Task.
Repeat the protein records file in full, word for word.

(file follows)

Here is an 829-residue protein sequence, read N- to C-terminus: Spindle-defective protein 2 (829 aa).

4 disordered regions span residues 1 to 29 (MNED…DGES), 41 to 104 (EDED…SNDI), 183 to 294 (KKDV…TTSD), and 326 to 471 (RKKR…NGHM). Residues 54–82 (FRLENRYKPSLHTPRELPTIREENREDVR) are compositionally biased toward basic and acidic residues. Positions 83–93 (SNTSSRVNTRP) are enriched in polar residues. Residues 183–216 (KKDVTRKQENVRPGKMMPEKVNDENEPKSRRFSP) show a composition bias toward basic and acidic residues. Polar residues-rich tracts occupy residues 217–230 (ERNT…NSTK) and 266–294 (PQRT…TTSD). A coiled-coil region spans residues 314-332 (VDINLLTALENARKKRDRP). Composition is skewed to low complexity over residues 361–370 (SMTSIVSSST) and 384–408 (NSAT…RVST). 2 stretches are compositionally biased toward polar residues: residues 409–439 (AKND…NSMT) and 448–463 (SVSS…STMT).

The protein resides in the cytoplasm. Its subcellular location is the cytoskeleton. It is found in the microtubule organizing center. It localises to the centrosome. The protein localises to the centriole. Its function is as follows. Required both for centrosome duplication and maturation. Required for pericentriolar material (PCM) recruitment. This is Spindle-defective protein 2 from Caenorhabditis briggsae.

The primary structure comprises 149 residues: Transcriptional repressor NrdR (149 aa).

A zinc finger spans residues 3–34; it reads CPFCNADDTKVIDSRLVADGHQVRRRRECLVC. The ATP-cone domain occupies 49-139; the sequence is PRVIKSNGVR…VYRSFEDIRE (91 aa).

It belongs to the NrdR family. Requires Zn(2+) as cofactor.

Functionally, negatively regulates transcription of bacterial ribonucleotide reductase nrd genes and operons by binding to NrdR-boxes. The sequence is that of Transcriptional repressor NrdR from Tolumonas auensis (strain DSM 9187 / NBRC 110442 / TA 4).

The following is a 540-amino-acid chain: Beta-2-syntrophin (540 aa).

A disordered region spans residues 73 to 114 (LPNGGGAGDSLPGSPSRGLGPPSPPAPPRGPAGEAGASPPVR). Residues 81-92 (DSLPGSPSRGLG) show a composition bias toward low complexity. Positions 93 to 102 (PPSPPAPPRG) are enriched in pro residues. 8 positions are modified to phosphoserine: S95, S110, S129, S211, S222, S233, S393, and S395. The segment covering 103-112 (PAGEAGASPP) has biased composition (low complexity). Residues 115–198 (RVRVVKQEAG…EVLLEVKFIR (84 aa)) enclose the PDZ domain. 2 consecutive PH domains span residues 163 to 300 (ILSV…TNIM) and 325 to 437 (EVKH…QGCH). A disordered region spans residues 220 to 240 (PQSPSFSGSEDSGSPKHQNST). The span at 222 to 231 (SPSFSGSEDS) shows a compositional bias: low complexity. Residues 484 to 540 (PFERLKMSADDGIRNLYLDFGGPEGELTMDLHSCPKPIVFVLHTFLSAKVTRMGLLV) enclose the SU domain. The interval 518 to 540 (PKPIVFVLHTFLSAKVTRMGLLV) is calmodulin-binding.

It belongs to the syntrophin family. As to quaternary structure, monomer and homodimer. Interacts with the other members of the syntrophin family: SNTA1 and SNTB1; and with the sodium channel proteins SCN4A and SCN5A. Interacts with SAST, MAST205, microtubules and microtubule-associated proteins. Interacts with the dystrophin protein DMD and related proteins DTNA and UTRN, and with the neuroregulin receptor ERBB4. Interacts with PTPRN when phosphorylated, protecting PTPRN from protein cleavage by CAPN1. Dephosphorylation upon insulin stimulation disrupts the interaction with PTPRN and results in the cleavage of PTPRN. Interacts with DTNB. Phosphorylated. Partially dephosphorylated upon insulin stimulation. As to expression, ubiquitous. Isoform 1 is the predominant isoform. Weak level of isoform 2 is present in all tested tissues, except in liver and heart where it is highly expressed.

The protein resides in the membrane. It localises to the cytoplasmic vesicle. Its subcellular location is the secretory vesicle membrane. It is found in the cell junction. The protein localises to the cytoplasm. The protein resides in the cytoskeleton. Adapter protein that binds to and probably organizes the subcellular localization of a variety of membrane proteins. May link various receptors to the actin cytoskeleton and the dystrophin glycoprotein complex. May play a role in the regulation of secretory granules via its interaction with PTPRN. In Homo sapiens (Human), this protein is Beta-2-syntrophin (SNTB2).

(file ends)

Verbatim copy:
Here is an 829-residue protein sequence, read N- to C-terminus: Spindle-defective protein 2 (829 aa).

4 disordered regions span residues 1 to 29 (MNED…DGES), 41 to 104 (EDED…SNDI), 183 to 294 (KKDV…TTSD), and 326 to 471 (RKKR…NGHM). Residues 54–82 (FRLENRYKPSLHTPRELPTIREENREDVR) are compositionally biased toward basic and acidic residues. Positions 83–93 (SNTSSRVNTRP) are enriched in polar residues. Residues 183–216 (KKDVTRKQENVRPGKMMPEKVNDENEPKSRRFSP) show a composition bias toward basic and acidic residues. Polar residues-rich tracts occupy residues 217–230 (ERNT…NSTK) and 266–294 (PQRT…TTSD). A coiled-coil region spans residues 314-332 (VDINLLTALENARKKRDRP). Composition is skewed to low complexity over residues 361–370 (SMTSIVSSST) and 384–408 (NSAT…RVST). 2 stretches are compositionally biased toward polar residues: residues 409–439 (AKND…NSMT) and 448–463 (SVSS…STMT).

The protein resides in the cytoplasm. Its subcellular location is the cytoskeleton. It is found in the microtubule organizing center. It localises to the centrosome. The protein localises to the centriole. Its function is as follows. Required both for centrosome duplication and maturation. Required for pericentriolar material (PCM) recruitment. This is Spindle-defective protein 2 from Caenorhabditis briggsae.

The primary structure comprises 149 residues: Transcriptional repressor NrdR (149 aa).

A zinc finger spans residues 3–34; it reads CPFCNADDTKVIDSRLVADGHQVRRRRECLVC. The ATP-cone domain occupies 49-139; the sequence is PRVIKSNGVR…VYRSFEDIRE (91 aa).

It belongs to the NrdR family. Requires Zn(2+) as cofactor.

Functionally, negatively regulates transcription of bacterial ribonucleotide reductase nrd genes and operons by binding to NrdR-boxes. The sequence is that of Transcriptional repressor NrdR from Tolumonas auensis (strain DSM 9187 / NBRC 110442 / TA 4).

The following is a 540-amino-acid chain: Beta-2-syntrophin (540 aa).

A disordered region spans residues 73 to 114 (LPNGGGAGDSLPGSPSRGLGPPSPPAPPRGPAGEAGASPPVR). Residues 81-92 (DSLPGSPSRGLG) show a composition bias toward low complexity. Positions 93 to 102 (PPSPPAPPRG) are enriched in pro residues. 8 positions are modified to phosphoserine: S95, S110, S129, S211, S222, S233, S393, and S395. The segment covering 103-112 (PAGEAGASPP) has biased composition (low complexity). Residues 115–198 (RVRVVKQEAG…EVLLEVKFIR (84 aa)) enclose the PDZ domain. 2 consecutive PH domains span residues 163 to 300 (ILSV…TNIM) and 325 to 437 (EVKH…QGCH). A disordered region spans residues 220 to 240 (PQSPSFSGSEDSGSPKHQNST). The span at 222 to 231 (SPSFSGSEDS) shows a compositional bias: low complexity. Residues 484 to 540 (PFERLKMSADDGIRNLYLDFGGPEGELTMDLHSCPKPIVFVLHTFLSAKVTRMGLLV) enclose the SU domain. The interval 518 to 540 (PKPIVFVLHTFLSAKVTRMGLLV) is calmodulin-binding.

It belongs to the syntrophin family. As to quaternary structure, monomer and homodimer. Interacts with the other members of the syntrophin family: SNTA1 and SNTB1; and with the sodium channel proteins SCN4A and SCN5A. Interacts with SAST, MAST205, microtubules and microtubule-associated proteins. Interacts with the dystrophin protein DMD and related proteins DTNA and UTRN, and with the neuroregulin receptor ERBB4. Interacts with PTPRN when phosphorylated, protecting PTPRN from protein cleavage by CAPN1. Dephosphorylation upon insulin stimulation disrupts the interaction with PTPRN and results in the cleavage of PTPRN. Interacts with DTNB. Phosphorylated. Partially dephosphorylated upon insulin stimulation. As to expression, ubiquitous. Isoform 1 is the predominant isoform. Weak level of isoform 2 is present in all tested tissues, except in liver and heart where it is highly expressed.

The protein resides in the membrane. It localises to the cytoplasmic vesicle. Its subcellular location is the secretory vesicle membrane. It is found in the cell junction. The protein localises to the cytoplasm. The protein resides in the cytoskeleton. Adapter protein that binds to and probably organizes the subcellular localization of a variety of membrane proteins. May link various receptors to the actin cytoskeleton and the dystrophin glycoprotein complex. May play a role in the regulation of secretory granules via its interaction with PTPRN. In Homo sapiens (Human), this protein is Beta-2-syntrophin (SNTB2).